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Molecular genetics of rice root development

Rebouillat J., Dievart A., Verdeil J.L., Escoute J., Giese G., Breitler J.C., Gantet P., Espeout S., Guiderdoni E., Perin C.. 2009. Rice, 2 (1) : p. 15-34.

DOI: 10.1007/s12284-008-9016-5

Plant roots have a large range of functions, including acquisition of water and nutrients, as well as structural support. Dissecting the genetic and molecular mechanisms controlling rice root development is critical for the development of new rice ideotypes that are better adapted to adverse conditions and for the production of sustainably achieved rice yield potential. Most knowledge regarding the gene networks involved in root development has been accumulated in the model dicotyledon plant species Arabidopsis thaliana. Rice, the model monocotyledon species, presents several singularities compared to A. thaliana, including a root architecture characterized by a fibrous root system comprising five types of embryonic and postembryonic roots. The anatomy and morphology of the rice root system, which is typical for a cereal, differs from that of A. thaliana, for instance, by the presence of a lysigenous cortex and additional cell layers compared to the dicotyledon model. Moreover, the structure and functions of the root apical meristem (RAM) of rice are distinct from those of A. thaliana. Recently, several rice root mutants have been identified via forward or reverse genetics, and these will aid in forming hypothesis to characterize either the divergence or conservation of genetic pathways relative to A. thaliana. Furthermore, these mutants will help to identify key genes in rice roots that may be missing in A. thaliana. This review summarizes both classical and recent data concerning the molecular genetics of rice root development, including root anatomy and morphology, RAM structure, RAM patterning, and root mutants.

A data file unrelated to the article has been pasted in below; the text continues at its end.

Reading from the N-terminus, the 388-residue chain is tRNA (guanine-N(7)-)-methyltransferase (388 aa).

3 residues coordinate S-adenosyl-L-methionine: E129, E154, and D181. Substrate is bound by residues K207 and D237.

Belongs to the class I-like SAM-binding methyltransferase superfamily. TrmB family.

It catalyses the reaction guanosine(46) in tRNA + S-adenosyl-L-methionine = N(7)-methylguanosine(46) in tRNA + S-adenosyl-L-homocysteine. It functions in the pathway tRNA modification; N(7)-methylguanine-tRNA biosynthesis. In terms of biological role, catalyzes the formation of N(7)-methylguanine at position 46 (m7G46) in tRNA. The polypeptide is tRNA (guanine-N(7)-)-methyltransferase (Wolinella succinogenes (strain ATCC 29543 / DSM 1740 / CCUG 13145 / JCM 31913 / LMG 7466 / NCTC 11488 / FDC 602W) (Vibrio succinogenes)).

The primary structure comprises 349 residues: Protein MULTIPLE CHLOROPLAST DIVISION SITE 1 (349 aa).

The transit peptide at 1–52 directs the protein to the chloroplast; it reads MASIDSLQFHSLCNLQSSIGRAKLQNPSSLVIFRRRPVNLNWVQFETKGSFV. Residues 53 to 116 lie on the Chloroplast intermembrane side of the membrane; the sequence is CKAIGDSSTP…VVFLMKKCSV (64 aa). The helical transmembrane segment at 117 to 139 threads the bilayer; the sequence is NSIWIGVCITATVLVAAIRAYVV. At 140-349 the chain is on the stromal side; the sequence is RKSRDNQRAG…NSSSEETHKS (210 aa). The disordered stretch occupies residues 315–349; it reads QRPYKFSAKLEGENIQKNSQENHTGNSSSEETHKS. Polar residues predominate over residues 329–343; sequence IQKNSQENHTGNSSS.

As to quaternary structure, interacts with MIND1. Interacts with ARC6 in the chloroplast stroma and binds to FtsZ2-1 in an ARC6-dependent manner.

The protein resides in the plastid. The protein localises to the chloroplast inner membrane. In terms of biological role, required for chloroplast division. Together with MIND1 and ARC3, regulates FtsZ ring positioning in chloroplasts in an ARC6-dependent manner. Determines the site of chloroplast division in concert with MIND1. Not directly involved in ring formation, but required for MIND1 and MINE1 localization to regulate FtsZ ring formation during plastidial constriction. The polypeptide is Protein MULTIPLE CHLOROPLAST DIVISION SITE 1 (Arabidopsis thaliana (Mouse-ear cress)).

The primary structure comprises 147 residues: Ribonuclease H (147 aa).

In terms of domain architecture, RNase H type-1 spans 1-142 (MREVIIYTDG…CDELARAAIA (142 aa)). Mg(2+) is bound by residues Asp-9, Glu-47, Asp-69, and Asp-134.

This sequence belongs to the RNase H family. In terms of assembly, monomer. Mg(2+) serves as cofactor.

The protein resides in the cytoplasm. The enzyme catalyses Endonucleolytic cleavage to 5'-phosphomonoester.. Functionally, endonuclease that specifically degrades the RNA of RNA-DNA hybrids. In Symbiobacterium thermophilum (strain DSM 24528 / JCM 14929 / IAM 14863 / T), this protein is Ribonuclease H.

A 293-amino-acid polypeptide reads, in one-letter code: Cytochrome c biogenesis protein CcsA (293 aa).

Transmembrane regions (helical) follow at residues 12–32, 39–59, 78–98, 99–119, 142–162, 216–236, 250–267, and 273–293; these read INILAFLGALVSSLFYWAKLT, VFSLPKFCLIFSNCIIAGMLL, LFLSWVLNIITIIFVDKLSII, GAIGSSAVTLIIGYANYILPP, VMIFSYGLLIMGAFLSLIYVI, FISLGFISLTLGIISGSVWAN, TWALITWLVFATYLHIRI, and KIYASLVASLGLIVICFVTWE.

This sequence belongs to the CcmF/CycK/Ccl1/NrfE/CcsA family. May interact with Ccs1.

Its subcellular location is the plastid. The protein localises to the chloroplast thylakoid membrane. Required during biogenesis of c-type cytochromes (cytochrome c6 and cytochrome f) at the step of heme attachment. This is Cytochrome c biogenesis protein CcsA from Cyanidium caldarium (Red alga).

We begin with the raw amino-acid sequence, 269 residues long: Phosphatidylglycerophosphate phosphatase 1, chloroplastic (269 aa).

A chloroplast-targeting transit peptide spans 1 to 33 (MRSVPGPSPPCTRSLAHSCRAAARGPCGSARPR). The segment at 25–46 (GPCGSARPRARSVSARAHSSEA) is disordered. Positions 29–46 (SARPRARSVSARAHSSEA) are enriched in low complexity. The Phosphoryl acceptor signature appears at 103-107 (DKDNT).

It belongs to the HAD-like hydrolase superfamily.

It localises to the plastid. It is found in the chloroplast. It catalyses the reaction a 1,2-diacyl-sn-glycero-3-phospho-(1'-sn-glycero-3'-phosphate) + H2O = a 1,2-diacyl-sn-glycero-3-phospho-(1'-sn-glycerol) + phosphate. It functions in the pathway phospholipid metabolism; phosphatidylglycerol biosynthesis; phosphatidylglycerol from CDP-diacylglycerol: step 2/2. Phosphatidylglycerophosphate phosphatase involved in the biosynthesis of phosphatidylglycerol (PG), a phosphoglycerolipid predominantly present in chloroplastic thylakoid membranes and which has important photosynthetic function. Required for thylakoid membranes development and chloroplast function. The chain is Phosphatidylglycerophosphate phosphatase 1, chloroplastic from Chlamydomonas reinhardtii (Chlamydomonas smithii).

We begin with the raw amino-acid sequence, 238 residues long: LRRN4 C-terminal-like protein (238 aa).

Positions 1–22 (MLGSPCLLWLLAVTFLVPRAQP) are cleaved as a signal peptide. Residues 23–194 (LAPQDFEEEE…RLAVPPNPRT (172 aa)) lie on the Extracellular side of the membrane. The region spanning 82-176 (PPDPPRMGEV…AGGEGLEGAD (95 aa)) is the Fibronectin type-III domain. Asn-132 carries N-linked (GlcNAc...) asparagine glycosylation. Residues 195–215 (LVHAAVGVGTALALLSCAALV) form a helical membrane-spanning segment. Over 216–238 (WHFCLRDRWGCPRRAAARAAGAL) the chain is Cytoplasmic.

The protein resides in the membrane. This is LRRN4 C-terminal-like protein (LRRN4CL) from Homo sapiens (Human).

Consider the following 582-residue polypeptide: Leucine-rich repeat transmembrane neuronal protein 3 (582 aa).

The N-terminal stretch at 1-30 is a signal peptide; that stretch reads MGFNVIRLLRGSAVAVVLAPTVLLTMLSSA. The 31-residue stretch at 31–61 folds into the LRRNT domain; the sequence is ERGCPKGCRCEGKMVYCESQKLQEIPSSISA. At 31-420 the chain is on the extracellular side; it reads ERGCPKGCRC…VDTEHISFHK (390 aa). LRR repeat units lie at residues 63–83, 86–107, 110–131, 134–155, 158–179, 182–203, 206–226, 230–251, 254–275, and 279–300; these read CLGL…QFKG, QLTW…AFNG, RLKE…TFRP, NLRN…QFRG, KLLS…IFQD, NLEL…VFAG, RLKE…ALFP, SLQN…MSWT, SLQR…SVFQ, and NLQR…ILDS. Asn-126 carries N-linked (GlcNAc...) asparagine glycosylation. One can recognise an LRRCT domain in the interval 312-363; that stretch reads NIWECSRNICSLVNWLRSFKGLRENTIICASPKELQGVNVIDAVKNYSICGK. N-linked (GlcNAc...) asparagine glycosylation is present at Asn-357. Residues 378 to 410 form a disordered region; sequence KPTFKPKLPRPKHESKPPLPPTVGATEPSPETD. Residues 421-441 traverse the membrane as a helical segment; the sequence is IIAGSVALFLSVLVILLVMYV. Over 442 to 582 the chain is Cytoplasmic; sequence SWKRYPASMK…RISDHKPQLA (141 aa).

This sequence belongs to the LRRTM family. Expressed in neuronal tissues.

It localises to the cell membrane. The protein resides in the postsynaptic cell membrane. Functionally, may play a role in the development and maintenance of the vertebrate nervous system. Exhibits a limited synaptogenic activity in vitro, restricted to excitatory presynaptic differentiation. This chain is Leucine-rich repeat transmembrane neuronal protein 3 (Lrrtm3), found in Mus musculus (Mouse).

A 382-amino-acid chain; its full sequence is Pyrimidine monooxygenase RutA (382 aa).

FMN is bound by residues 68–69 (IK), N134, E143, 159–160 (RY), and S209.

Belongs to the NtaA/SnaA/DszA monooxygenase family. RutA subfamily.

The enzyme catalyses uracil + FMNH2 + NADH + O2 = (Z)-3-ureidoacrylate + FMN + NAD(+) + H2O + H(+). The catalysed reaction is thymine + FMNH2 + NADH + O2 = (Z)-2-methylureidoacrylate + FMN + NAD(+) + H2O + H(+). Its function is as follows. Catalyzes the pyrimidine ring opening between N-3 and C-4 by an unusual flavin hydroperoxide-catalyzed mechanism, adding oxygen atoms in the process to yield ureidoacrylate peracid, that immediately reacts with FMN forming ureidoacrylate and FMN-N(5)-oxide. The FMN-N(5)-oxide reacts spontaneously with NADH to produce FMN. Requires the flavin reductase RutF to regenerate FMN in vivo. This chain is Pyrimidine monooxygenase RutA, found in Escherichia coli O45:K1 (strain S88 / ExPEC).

Mots-clés : oryza; arabidopsis thaliana

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